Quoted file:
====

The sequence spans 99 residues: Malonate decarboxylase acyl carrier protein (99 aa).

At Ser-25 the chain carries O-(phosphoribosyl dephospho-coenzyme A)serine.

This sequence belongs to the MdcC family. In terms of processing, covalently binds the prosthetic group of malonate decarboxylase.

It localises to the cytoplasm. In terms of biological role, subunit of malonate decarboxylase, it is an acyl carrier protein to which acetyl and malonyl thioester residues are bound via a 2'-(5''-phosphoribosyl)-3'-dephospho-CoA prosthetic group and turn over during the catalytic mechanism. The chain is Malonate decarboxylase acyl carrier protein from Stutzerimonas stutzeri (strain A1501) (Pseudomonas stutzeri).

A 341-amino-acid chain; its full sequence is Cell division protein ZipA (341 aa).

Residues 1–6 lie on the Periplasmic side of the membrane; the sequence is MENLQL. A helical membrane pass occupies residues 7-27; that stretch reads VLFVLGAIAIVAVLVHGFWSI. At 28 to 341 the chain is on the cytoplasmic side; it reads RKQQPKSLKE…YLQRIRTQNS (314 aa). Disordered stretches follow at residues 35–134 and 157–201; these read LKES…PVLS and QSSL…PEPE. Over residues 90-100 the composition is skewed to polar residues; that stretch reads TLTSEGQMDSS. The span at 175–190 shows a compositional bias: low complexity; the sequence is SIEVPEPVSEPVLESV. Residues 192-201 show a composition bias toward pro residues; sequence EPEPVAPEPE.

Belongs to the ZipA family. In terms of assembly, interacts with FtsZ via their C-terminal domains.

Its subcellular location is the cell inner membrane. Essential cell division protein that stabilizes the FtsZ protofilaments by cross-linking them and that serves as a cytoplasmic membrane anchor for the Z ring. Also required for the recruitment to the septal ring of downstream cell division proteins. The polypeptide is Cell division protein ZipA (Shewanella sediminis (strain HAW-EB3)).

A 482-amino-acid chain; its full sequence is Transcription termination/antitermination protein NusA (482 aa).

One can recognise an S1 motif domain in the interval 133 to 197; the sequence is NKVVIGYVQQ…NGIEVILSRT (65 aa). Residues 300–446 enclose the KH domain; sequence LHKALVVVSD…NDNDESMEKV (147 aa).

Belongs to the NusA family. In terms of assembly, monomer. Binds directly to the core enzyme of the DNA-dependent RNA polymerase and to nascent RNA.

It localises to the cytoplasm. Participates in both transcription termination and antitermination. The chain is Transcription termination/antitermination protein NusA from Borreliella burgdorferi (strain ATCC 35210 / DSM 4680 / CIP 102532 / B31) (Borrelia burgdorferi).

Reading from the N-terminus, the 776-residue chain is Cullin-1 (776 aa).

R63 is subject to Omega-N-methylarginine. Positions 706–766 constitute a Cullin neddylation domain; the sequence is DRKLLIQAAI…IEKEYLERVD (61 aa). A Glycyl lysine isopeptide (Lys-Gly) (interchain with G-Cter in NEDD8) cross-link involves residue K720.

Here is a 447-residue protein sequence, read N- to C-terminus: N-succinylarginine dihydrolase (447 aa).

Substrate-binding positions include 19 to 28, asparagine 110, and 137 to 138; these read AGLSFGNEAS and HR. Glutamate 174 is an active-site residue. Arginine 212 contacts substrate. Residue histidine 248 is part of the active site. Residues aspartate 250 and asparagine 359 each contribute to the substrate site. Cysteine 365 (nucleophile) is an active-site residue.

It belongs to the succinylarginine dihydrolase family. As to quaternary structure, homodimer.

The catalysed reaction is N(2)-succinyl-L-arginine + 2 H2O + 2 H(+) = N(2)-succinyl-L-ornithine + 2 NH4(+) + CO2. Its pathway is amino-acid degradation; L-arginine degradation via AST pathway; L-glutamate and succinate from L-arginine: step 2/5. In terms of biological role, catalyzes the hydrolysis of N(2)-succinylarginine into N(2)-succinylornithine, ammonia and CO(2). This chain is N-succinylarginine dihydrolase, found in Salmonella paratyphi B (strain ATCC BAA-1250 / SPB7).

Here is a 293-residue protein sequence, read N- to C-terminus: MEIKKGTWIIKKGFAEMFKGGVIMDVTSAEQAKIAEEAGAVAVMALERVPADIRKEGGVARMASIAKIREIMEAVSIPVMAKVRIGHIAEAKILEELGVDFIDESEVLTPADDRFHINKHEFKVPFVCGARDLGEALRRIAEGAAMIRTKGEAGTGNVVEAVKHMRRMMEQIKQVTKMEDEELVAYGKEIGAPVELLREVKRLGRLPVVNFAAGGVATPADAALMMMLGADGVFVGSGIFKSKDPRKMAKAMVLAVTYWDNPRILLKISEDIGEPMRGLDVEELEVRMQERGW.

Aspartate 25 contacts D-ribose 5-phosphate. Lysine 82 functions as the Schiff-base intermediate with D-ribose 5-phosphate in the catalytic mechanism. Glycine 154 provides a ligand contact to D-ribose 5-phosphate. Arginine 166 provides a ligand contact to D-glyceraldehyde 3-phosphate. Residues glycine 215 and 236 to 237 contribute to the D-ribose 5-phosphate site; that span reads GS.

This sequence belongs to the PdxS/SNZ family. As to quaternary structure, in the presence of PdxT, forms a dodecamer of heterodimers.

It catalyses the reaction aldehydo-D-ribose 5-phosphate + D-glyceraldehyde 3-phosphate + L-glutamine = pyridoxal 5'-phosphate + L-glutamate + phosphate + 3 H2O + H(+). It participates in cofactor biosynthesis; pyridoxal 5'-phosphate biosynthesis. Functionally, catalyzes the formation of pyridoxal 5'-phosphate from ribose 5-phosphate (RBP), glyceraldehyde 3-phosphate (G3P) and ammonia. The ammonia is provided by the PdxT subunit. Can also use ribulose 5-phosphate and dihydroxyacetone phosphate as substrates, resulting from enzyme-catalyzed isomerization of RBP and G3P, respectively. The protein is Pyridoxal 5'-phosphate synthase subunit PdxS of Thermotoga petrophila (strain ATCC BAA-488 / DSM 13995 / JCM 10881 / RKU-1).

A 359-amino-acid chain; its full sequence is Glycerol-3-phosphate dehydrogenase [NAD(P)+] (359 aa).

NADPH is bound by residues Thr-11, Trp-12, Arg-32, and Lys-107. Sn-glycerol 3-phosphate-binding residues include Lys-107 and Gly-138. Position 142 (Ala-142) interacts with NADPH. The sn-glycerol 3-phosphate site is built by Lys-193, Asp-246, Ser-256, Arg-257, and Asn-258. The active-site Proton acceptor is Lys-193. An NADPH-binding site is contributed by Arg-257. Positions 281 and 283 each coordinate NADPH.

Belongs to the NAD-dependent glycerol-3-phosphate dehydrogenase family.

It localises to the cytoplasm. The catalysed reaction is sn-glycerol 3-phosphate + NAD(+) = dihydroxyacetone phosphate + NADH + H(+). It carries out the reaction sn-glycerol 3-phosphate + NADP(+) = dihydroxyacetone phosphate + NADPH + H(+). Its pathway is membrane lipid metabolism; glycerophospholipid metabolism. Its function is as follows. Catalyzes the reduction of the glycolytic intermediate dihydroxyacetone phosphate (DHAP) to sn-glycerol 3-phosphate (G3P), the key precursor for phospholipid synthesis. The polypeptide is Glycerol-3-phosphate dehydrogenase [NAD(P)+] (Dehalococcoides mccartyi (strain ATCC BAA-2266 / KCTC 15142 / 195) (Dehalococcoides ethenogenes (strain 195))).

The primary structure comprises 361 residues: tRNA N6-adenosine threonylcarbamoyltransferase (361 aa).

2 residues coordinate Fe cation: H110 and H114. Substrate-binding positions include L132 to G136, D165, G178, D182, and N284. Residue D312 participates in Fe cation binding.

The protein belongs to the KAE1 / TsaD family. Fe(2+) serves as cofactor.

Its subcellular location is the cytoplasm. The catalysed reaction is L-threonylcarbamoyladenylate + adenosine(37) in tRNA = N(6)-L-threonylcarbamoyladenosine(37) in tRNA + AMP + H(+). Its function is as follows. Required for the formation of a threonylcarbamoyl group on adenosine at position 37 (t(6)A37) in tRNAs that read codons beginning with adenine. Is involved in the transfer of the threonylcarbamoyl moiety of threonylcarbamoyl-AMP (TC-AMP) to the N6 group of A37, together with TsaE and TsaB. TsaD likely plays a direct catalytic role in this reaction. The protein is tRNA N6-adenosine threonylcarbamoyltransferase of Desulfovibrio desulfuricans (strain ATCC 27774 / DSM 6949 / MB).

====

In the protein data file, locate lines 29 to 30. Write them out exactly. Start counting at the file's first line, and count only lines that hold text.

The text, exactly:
The protein belongs to the KAE1 / TsaD family. Fe(2+) serves as cofactor.

Its subcellular location is the cytoplasm. The catalysed reaction is L-threonylcarbamoyladenylate + adenosine(37) in tRNA = N(6)-L-threonylcarbamoyladenosine(37) in tRNA + AMP + H(+). Its function is as follows. Required for the formation of a threonylcarbamoyl group on adenosine at position 37 (t(6)A37) in tRNAs that read codons beginning with adenine. Is involved in the transfer of the threonylcarbamoyl moiety of threonylcarbamoyl-AMP (TC-AMP) to the N6 group of A37, together with TsaE and TsaB. TsaD likely plays a direct catalytic role in this reaction. The protein is tRNA N6-adenosine threonylcarbamoyltransferase of Desulfovibrio desulfuricans (strain ATCC 27774 / DSM 6949 / MB).